— A Ford PowerShift dual-clutch transmission lawsuit settlement should be rejected, at least according to some Fiesta and Focus owners involved in the case of Omar Vargas, et al. v. Ford Motor Company.
Five consumers stepped forward and told the judge the settlement terms are good for attorneys and the lead plaintiffs, but the majority of 1.5 million U.S. Ford owners and lessees will be left with an inadequate deal.
The dual-clutch transmission class-action lawsuit alleges the $1,095 PowerShift transmission is marketed as an advanced automatic transmission offering the fuel economy of a manual transmission with the easy operation of an automatic transmission.
However, Focus and Fiesta owners complain about vehicles that lurch forward, experience delayed acceleration and delayed downshifting. According to complaints over the years, the transmissions are prone to lunging or jerking forward when attempting to decelerate, and hesitation and jerking when attempting to accelerate.
Ford has been in court for years because of the PowerShift dual-clutch transmissions and the automaker says there is nothing wrong with the systems, but will settle the lawsuit to end the litigation and get out of court.
Based on the proposed settlement terms, owners and lessees with three or more service visits for a replacement of one of the primary transmission parts will receive $200 for the third service visit, with increasing payments for each additional visit. Instead of cash, an owner may receive a discount certificate toward the purchase of a Ford vehicle for twice the cash value.
Anyone who had at least three software flashes performed by Ford dealers will receive $50 starting with the third software flash, with an additional $50 for each subsequent software flash, up to $600.
Owners who replaced a third clutch after having had two clutches replaced within the 5-year/60,000 mile powertrain warranty will receive a replacement clutch with a 2-year warranty.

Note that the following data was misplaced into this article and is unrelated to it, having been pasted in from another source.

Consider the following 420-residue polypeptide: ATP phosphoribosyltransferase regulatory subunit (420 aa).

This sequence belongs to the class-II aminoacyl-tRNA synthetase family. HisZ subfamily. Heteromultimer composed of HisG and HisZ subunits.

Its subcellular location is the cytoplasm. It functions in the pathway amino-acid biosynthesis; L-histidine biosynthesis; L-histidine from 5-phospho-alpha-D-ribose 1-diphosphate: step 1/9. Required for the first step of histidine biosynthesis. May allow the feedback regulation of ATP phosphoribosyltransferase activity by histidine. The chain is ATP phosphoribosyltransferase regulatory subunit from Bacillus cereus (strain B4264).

The settlement also provides owners and lessees a way for Ford to repurchase or replace their defective Fiesta or Focus cars through arbitration, and will allegedly resolve the claims of each qualifying owner based on his or her state’s lemon law.
The settlement further provides owners who believe they were either improperly charged for repairs or denied repairs that should have been covered under Ford’s New Vehicle Limited Warranty a way to pursue these warranty claims through limited arbitration.
The five consumers who objected told the court the settlement forces everyone into an arbitration program without taking into consideration individual claims, and the arbitrator can, at the most, approve that Ford repurchase the car.
The objectors say this leaves owners and lessees at the mercy of state lemon laws, taking away the ability for class members to receive relief they deserve for dealing with the transmission problems.
The objectors also claim Ford Focus and Fiesta owners and lessees will need to surrender their claims to file lawsuits while the attorneys for the plaintiffs will receive nearly $9 million.
The five consumers told the judge there is no way for the 1.5 million Fiesta and Focus owners to know the value of the settlement even though owners and lessees will surrender their rights to file individual claims.
While the judge will rule on conditions of the settlement, a separate "mass-action" lawsuit was filed by Ford Focus and Fiesta owners and lessees who say the settlement terms are lousy.
The Ford PowerShift dual-clutch transmission lawsuit was filed in the U.S. District Court for the Central District of California - Omar Vargas, et al., v. Ford Motor Company.